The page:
This research paper examines factors that influence young adult voter behavior during the 2016 presidential election. Data was derived from the Current Population Survey, controlled for individuals ages 18 to 24. The cross-sectional data from the random sample of 8,433 people were then used to estimate the marginal probit regression model that tested certain voting factors’ impact on the probability to vote. Gender, education, race, and age were control variables in the model. The study focuses on different methods of registration, household income, and the duration of residence. The results found that registering to vote via the internet, registration drives, and at school are statistically significant and increase the probability of voting among young people more than other methods. Additionally, I introduce behavioral economic concepts, such as framing, anchoring, herding, etc., that could be applied to certain significant factors to increase young voter turnout. This allows further research to be conducted on the impact behavioral economics could have when targeting significant voting behavior factors.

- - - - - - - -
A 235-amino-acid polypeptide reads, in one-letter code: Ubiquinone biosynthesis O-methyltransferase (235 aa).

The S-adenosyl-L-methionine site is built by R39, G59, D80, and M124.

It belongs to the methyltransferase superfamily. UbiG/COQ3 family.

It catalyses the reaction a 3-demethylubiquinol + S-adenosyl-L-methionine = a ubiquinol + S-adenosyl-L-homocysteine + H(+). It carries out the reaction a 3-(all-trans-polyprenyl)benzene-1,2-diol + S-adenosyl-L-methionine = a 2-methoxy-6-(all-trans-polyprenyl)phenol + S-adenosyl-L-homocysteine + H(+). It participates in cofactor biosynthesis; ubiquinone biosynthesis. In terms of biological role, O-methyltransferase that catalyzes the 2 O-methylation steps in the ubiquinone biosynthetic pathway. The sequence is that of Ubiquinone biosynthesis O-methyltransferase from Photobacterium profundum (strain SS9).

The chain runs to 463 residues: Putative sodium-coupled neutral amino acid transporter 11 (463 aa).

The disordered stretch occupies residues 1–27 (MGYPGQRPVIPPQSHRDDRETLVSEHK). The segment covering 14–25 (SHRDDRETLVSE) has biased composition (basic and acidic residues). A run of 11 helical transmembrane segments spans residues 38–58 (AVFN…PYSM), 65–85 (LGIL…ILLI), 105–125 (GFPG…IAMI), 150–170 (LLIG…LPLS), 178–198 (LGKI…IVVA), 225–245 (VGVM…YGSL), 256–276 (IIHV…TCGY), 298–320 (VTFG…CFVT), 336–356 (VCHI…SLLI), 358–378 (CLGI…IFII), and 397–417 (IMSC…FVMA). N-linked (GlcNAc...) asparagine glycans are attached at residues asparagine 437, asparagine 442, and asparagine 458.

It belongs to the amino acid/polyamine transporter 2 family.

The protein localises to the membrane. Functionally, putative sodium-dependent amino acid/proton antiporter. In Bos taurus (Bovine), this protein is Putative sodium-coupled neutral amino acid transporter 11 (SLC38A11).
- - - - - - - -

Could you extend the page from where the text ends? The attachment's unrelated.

Since behavioral economics is a relatively new field, there was a huge gap in studies done between economics and young voter behavior. The largest thing I have accomplished was shrinking that gap to allow for further research to be conducted.

To see a copy of my full paper in its entirety, follow this link: ECO 400_ Final Paper-1qwxxqw.

Blog 3: Voting Behavior Amongst Young Adults: An Analysis of Youth Nonvoters and how Behavioral Economic Concepts can be Applied to Increase Young Voter Turnout.